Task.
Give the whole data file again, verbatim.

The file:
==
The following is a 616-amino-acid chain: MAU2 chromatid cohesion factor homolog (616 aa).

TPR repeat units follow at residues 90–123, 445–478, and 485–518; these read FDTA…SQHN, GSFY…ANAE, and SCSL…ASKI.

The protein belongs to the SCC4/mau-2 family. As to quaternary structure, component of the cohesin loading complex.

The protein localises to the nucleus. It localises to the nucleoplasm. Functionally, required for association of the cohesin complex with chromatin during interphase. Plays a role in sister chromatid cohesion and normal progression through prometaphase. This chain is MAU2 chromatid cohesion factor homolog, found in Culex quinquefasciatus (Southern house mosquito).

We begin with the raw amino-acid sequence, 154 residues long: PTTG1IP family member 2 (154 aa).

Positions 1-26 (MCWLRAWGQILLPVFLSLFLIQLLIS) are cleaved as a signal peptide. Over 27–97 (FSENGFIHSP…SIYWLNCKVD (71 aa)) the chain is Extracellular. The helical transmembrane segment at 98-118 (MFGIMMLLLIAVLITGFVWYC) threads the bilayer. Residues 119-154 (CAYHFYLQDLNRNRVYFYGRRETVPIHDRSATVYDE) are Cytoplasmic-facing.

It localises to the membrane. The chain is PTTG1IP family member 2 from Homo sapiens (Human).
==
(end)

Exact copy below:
The following is a 616-amino-acid chain: MAU2 chromatid cohesion factor homolog (616 aa).

TPR repeat units follow at residues 90–123, 445–478, and 485–518; these read FDTA…SQHN, GSFY…ANAE, and SCSL…ASKI.

The protein belongs to the SCC4/mau-2 family. As to quaternary structure, component of the cohesin loading complex.

The protein localises to the nucleus. It localises to the nucleoplasm. Functionally, required for association of the cohesin complex with chromatin during interphase. Plays a role in sister chromatid cohesion and normal progression through prometaphase. This chain is MAU2 chromatid cohesion factor homolog, found in Culex quinquefasciatus (Southern house mosquito).

We begin with the raw amino-acid sequence, 154 residues long: PTTG1IP family member 2 (154 aa).

Positions 1-26 (MCWLRAWGQILLPVFLSLFLIQLLIS) are cleaved as a signal peptide. Over 27–97 (FSENGFIHSP…SIYWLNCKVD (71 aa)) the chain is Extracellular. The helical transmembrane segment at 98-118 (MFGIMMLLLIAVLITGFVWYC) threads the bilayer. Residues 119-154 (CAYHFYLQDLNRNRVYFYGRRETVPIHDRSATVYDE) are Cytoplasmic-facing.

It localises to the membrane. The chain is PTTG1IP family member 2 from Homo sapiens (Human).